• Our grocery budget and transportation costs were our biggest budget leaks back in the day! Fortunately, we reined in our grocery spending and paid off our cars so that we would never pay car payments again. Glad that’s over!

    • Laurie says:

      Yay!!! Life without car payments is SO awesome. As is having a plan for your grocery spending each month. We’ve cut our grocery costs in half by using the above tips!

  • Deacon says:

    Our greatest budget leak was entertainment/eating out. When we first got married, we out all the time. It was hard to sacrifice eating out as much but it did help us pay off our consumer debt. So I would say that it was worth it 🙂

    • Laurie says:

      Definitely worth it. Rick and I were just talking about the ridiculous amount of money we wasted on going out to eat when we were dating. I don’t even like to think about it.

  • Mine was just a bunch of tiny random purchases adding up, like magazine, grabbing a snacks out instead of bringing them, etc. It all adds up!

  • I was also surprised at how much money I was wasting on music magazines subscriptions. I was also just wasting a lot of money on little things without even realizing it… good thing I started tracking my expenses.

    • Laurie says:

      It’s crazy, Aldo, isn’t it? It doesn’t seem like it should add up b/c it’s all little stuff, but at the end of the month it can be a BIG number.

  • Ben Luthi says:

    I learned something crazy when doing an article for a client on car insurance. Those suckers use data mining to find out which customers are more likely to accept a price increase versus those who would shop somewhere else. (i.e. they increase the rates of loyal customers because they know they can)

  • Kalie says:

    We’ve saved this year by turning back the thermostat 3 degrees, hanging laundry instead of using the dryer, and splitting a main course at restaurants rather than ordering too much food and taking it home anyway. We periodically look over our spending and try to evaluate new ways to save. It’s a work in progress.

    • Laurie says:

      Keeping it as a work in progress really helps to make sure money doesn’t slip through the cracks. We hang dry our clothes in the summer and I know it saves us a ton on the energy bills.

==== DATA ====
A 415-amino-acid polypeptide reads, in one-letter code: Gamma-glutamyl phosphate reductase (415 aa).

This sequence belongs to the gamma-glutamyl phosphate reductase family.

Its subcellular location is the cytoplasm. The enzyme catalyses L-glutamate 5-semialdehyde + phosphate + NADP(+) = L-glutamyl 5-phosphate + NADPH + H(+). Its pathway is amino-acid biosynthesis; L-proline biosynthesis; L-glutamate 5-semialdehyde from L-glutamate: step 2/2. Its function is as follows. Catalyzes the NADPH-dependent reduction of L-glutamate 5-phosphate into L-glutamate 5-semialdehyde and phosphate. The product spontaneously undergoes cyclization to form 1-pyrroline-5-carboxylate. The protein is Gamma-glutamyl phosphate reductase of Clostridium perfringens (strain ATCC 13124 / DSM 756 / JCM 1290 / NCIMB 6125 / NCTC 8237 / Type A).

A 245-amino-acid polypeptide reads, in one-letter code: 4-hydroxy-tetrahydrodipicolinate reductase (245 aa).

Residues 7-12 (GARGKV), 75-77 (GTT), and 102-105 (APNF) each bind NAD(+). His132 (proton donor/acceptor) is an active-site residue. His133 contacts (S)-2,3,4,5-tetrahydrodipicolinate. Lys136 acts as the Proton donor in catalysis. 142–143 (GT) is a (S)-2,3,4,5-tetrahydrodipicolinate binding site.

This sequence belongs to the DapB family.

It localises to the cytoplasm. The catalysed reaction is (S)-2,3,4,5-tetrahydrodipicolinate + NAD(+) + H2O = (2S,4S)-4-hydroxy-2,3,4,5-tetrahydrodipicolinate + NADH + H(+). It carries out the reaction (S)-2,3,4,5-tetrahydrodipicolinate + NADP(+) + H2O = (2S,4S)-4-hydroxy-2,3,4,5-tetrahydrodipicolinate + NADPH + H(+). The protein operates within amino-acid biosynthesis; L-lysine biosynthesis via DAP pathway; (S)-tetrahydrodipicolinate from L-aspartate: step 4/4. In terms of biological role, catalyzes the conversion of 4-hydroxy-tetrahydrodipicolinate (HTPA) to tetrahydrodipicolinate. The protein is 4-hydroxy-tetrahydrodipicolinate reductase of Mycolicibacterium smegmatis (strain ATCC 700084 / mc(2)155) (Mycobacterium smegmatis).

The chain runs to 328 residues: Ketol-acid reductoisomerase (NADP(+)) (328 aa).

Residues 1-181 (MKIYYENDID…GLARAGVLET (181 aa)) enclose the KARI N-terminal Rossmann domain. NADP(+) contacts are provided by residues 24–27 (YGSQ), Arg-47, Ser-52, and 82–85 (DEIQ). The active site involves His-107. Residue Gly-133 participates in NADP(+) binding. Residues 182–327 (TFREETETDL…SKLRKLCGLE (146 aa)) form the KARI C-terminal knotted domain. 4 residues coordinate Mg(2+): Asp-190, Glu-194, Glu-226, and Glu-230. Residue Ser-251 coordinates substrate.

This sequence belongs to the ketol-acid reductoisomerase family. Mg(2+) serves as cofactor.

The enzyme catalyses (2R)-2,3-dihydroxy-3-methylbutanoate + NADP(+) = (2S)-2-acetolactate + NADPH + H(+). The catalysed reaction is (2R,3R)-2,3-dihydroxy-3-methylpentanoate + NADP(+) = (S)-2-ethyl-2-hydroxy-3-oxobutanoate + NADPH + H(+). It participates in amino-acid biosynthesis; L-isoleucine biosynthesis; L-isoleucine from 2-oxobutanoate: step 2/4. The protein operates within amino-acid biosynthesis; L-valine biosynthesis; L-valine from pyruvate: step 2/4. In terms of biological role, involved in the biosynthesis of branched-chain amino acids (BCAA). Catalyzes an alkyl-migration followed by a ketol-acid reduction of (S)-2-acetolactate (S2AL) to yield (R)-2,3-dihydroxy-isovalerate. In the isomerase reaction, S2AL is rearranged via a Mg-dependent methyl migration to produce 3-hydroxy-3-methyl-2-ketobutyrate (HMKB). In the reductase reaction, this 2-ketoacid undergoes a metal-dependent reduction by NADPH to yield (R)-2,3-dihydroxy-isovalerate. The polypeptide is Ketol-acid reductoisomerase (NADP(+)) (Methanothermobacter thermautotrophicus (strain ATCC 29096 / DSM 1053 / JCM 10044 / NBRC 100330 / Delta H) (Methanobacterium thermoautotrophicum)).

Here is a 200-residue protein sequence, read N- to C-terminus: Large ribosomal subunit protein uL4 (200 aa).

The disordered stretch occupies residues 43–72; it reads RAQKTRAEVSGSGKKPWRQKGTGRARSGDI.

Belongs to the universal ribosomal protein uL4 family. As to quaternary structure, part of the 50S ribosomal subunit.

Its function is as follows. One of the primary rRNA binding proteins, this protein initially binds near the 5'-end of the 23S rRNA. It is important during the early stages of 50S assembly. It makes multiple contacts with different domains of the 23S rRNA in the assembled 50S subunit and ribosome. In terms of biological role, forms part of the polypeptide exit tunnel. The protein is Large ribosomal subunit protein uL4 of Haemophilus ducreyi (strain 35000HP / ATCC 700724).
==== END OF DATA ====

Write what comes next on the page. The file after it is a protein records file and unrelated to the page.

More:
• Ramona says:

    Small costs amount to pretty big and nasty ‘leaks’. I was shocked years ago to realize that my living paycheck to paycheck was caused by me spending little money, but too often, on things that really had no importance. Now I budget better and spend more money on something that really makes me happy (travel for instance).

  • It’s always the little things. I got a 90 day free trial to a streaming music service on my phone, and it’s awesome to be able to listen to just about any song or album that I want. I so desperately want to continue it and I have more than once said to myself, it’s just $10 per month, but alas I have cancelled the service at the end of the trial, because over a year, that’s $120 and a heck of a lot of money!

  • Food was our leak… Both eating out and at the grocery store. We’ve always eaten most meals at home, but certainly would eat out once or twice a week at both lunch and supper. I took my lunch most days, but could be convinced to abandon it in a heartbeat. And at the grocery store, the main culprit were convenience foods – pre-packaged snacks, junk food, meal mixes. We’ve started eating much more whole foods and the grocery bill reflects it. On the surface, produce may seem more expensive, but it doesn’t even compete with crackers, chips, cookies, and all sorts of other packaged items that we don’t need to eat anyway. Win for pocketbook! Win for waistline!

    • Laurie says:

      So true! It’s funny now on the rare occasions when we do eat processed foods too: we can really feel it the next day. We feel yucky and lethargic as opposed to feeling great when we eat our whole foods.

  • Jason B says:

    My grocery budget is the main thing that I worry about from that list. It fluctuates a lot. Some months I go over because even though I have a list, I still grab a couple extra items. I need to stop doing that.

    • Laurie says:

      It can really add up, can’t it Jason! Before our spending evaluation, I thought we were spending $600 a month on groceries, but in reality it was $900 a month. Yikes!

  • Mike says:

    You brought up eating out. For us its eating out when taking kids on adventures. Not just dinner, but snacks, etc. We got out of the habit of packing travel snacks and started buying them on the road. When we started looking at the amount we were spending we felt very ashamed of our new bad habit. Soooo…..we started packing lunches and snacks for the road again!

    • Laurie says:

      We used to get caught up in that too. You’re on the road, the kids are hungry, and next thing you know it’s $10 here, $10 there. I’m slowly learning to grab something to have in the car, just in case somebody gets hungry. 🙂

  • Living in Houston means killer utilities. Even after insulating the entire upstairs and attic this year, it’s $400 a month all summer.

  • Car insurance in Michigan is the worst!

  • Food and entertainment were huge leaks for us. It was almost always due to lack of planning. I’ve learned that taking a little time to meal plan or find better prices almost always pays you back several times over.

  • Our groceries were definitely a HUGE budget leak for us, we always “assumed” that we needed to spend $800 a month on groceries and never thought about changing it; however, last year we really challenged ourselves and we are now spending around $400 a month on groceries. This is an almost $5,000 per year savings. It’s crazy to think that we wasted all of that money for so long.

  • Great tips on eliminating some of these expenses and common budget leaks. I’ve been working on plugging some of my budget leaks too, by cancelling TV (as soon as my contract is up) and not renewing subscriptions to magazines that I don’t have time to read anyway. 🙂

  • Guilty. We love eating out. But we’ve been evaluating all of our expenses and found where we could cut back, and we’re also always looking for ways we can save money.